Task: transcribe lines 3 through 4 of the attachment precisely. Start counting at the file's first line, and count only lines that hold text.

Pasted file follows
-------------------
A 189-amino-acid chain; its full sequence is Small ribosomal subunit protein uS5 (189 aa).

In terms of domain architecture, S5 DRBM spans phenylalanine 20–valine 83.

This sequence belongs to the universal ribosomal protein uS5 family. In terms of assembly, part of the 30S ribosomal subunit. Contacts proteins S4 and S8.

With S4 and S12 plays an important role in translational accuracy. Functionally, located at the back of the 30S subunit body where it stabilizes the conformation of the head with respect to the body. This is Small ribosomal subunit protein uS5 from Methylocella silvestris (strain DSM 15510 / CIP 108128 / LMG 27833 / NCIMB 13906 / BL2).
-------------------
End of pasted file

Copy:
This sequence belongs to the universal ribosomal protein uS5 family. In terms of assembly, part of the 30S ribosomal subunit. Contacts proteins S4 and S8.

With S4 and S12 plays an important role in translational accuracy. Functionally, located at the back of the 30S subunit body where it stabilizes the conformation of the head with respect to the body. This is Small ribosomal subunit protein uS5 from Methylocella silvestris (strain DSM 15510 / CIP 108128 / LMG 27833 / NCIMB 13906 / BL2).